william-3d-printer-coca-colaFor anyone familiar with CNN’s 2008 election coverage, the memory of the holographic bust of Will.I.Am beamed into the studio to provide comment is burned into your retina as proof of how greatly the Black Eyed Peas frontman loves the future. It’s his thing. In a video for a single off his 2012 solo album, there’s a context-free shot of a Makerbot 3D printer. Just because.

It’s that two-handed, heart on his sleeve, I’m down with the kids embrace of the future that won Will.I.Am the Chief Creative Officer post with 3D Systems in January.

Today, we got news of The Ekocycle, the first major release under Will.I.Am’s 3D Systems stewardship. It was developed in tandem with Coca-Cola, prints with filament made out of recycled plastic and embodies pretty much everything that is wrong with the 3D printing market today.

Part of Will.I.Am’s brief with 3D Systems is to “inspire, shape and drive all of 3DS’ initiatives to mainstream the use of 3D printing through major collaborations with creative brand partners…” He’s ticked one box by working with Coca-Cola, but the entire exercise (complete with 53 second intro video by Will.I.Am replete with emotive music and a cry of “welcome to the future”) comes off as every party involved wanting to bask in the vague glow of the future without having any true understanding of the market.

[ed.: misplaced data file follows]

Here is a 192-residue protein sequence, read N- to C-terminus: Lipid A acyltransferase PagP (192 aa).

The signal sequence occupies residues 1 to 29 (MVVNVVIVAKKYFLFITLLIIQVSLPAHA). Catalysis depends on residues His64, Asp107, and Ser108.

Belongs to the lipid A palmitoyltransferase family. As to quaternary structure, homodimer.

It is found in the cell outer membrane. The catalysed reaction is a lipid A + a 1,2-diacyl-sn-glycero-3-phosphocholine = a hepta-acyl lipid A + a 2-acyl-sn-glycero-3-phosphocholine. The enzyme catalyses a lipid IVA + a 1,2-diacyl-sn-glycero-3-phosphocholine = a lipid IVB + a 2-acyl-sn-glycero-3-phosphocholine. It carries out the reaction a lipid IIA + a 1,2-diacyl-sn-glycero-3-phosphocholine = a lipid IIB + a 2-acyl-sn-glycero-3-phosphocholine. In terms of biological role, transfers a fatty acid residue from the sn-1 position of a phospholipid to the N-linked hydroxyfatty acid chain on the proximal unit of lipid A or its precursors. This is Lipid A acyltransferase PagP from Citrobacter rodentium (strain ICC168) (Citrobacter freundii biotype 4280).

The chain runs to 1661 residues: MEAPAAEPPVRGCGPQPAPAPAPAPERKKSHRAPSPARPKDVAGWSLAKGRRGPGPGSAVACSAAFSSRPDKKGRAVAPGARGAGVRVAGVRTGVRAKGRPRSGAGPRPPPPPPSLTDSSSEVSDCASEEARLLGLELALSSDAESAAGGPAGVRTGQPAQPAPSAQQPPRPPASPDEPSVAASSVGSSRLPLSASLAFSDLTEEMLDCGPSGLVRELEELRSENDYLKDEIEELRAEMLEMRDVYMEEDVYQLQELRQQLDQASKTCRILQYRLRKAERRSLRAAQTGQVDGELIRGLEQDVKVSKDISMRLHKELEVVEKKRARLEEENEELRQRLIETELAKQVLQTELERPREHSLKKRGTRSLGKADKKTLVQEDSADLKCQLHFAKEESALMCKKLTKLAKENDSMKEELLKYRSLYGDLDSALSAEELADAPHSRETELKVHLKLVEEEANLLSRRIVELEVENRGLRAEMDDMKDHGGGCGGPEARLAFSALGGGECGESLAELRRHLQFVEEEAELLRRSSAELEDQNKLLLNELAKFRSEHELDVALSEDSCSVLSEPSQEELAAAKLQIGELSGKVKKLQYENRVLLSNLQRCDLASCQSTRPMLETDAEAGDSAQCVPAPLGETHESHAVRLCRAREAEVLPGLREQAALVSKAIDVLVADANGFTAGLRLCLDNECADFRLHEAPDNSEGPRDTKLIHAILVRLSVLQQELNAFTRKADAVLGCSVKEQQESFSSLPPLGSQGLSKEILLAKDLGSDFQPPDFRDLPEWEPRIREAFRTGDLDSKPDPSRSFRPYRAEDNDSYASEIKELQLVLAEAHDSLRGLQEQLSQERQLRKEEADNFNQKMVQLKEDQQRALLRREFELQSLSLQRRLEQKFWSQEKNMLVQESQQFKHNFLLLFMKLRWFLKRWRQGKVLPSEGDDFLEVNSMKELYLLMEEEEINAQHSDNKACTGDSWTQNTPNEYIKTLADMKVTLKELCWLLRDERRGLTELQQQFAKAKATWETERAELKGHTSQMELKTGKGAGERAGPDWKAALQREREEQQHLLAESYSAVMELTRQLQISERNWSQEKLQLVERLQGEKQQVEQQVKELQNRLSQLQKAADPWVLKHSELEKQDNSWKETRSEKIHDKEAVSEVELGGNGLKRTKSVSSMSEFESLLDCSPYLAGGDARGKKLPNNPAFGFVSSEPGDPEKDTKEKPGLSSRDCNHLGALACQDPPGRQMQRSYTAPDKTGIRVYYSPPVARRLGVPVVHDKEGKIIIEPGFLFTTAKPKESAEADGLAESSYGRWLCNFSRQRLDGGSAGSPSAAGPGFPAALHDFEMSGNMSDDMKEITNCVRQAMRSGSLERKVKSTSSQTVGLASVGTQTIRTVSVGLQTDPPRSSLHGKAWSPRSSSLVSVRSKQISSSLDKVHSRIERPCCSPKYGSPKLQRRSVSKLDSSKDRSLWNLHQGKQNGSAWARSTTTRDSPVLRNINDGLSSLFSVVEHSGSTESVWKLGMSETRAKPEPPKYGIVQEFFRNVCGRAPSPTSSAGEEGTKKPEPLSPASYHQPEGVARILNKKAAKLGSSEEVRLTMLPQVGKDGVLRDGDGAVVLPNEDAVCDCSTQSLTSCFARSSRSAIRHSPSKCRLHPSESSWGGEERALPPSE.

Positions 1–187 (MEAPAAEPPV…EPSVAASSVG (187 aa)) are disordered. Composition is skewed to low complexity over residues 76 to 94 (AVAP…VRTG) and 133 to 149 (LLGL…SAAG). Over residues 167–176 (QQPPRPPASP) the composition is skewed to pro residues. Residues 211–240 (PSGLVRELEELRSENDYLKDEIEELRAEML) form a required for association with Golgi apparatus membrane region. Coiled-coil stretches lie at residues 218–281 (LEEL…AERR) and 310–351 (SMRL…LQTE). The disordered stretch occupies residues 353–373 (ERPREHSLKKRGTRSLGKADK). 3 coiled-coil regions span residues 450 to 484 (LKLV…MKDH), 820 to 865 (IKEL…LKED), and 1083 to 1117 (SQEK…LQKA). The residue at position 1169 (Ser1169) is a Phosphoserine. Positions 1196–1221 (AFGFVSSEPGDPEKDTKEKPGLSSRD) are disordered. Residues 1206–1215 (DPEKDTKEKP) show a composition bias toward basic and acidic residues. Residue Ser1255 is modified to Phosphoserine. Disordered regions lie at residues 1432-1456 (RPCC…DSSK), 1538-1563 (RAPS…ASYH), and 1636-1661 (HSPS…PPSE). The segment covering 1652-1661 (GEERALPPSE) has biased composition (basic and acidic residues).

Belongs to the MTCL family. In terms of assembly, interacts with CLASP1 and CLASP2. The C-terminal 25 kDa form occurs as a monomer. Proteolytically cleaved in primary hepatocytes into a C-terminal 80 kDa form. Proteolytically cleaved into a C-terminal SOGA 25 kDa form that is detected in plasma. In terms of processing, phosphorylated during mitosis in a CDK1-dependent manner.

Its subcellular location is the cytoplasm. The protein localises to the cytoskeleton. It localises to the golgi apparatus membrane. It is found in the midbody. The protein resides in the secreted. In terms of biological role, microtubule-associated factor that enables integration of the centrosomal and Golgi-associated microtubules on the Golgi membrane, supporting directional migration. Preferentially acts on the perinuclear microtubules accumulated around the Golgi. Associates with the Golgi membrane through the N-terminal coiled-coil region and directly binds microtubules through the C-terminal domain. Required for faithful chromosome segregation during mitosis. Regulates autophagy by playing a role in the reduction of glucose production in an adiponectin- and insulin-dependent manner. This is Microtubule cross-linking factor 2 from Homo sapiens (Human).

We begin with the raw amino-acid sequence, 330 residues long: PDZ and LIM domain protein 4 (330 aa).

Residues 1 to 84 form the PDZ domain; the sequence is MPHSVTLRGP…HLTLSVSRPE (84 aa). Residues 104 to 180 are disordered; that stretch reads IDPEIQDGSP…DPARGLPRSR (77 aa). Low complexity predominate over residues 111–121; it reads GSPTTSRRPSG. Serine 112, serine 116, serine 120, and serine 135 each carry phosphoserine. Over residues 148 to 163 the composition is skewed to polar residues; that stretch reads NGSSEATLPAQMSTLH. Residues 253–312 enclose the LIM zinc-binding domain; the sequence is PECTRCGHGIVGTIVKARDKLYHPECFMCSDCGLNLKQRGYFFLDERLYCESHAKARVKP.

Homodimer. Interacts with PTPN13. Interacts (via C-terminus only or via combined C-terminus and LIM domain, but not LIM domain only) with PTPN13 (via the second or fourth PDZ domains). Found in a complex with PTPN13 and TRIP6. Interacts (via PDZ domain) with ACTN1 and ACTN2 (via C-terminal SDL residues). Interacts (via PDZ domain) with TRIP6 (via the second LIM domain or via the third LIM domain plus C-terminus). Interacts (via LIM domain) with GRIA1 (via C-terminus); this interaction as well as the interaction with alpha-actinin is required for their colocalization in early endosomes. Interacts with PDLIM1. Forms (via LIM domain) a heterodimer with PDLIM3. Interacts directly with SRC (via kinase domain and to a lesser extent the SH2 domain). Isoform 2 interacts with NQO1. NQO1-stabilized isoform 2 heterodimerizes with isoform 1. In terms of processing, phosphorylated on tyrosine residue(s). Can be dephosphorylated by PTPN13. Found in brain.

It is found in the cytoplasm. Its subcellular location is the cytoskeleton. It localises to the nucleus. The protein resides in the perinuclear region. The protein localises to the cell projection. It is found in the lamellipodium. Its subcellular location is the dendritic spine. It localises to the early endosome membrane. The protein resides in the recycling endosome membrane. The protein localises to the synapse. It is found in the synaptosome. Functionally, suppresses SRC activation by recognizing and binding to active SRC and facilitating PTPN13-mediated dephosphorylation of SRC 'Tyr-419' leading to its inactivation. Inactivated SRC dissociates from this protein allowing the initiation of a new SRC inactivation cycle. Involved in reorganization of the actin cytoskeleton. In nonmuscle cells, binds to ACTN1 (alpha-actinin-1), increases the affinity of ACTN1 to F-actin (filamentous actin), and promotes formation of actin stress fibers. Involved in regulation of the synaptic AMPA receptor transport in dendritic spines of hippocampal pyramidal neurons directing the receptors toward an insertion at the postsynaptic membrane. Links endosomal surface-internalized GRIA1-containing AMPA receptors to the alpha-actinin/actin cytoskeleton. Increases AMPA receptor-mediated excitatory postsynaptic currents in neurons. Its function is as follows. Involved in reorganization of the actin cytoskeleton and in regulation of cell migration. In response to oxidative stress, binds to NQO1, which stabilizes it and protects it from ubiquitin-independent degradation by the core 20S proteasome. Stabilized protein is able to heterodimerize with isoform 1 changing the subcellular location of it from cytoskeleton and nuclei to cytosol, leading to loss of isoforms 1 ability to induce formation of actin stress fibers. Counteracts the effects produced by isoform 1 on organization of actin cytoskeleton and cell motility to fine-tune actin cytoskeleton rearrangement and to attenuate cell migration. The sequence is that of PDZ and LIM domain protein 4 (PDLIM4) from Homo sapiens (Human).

The Ekocycle will retail for $1200 and is mostly a slightly snappier-designed version of 3D Systems’ older Cube 3 model. It will ship with designs ready to print for rings, guitar picks, and phone cases. In the video, Will.I.Am points to a stand with a bracelet, robot, vase, and shoe on it. All of them can be made with the Ekocycle. None of them cost more than a few dollars.

Consumer 3D printing is lampooned today for being too expensive and producing cheap, tacky crap — essentially, the sorts of things you might see on the bargain table at a flea market. The Ekocycle plays into every piece of this negative stereotype.

Using recycled plastic  is a positive step, turning discarded bottles into 3D printed filament, though it’s not exactly a new idea. It’s cheaper, for one thing, and some hypothesize that it may end up as a more energy efficient method of recycling plastics in the long term.

The Ekocycle will make headlines today, and maybe tomorrow. It’s Will.I.Am! With Coca-Cola! 3D printing is hip! (Pando is now just as guilty of this as anyone, of course.) But it won’t move the market a bit. People will forget. 3D printing’s consumer explosion won’t come until it gives consumers real everyday utility and support. We’ve moved past the point where talking blandly about the future and pointing to a cheap-looking iPhone case is enough.

You’d think America’s pioneering holographic news correspondent slash rapper might understand that. But maybe that’s too much to ask.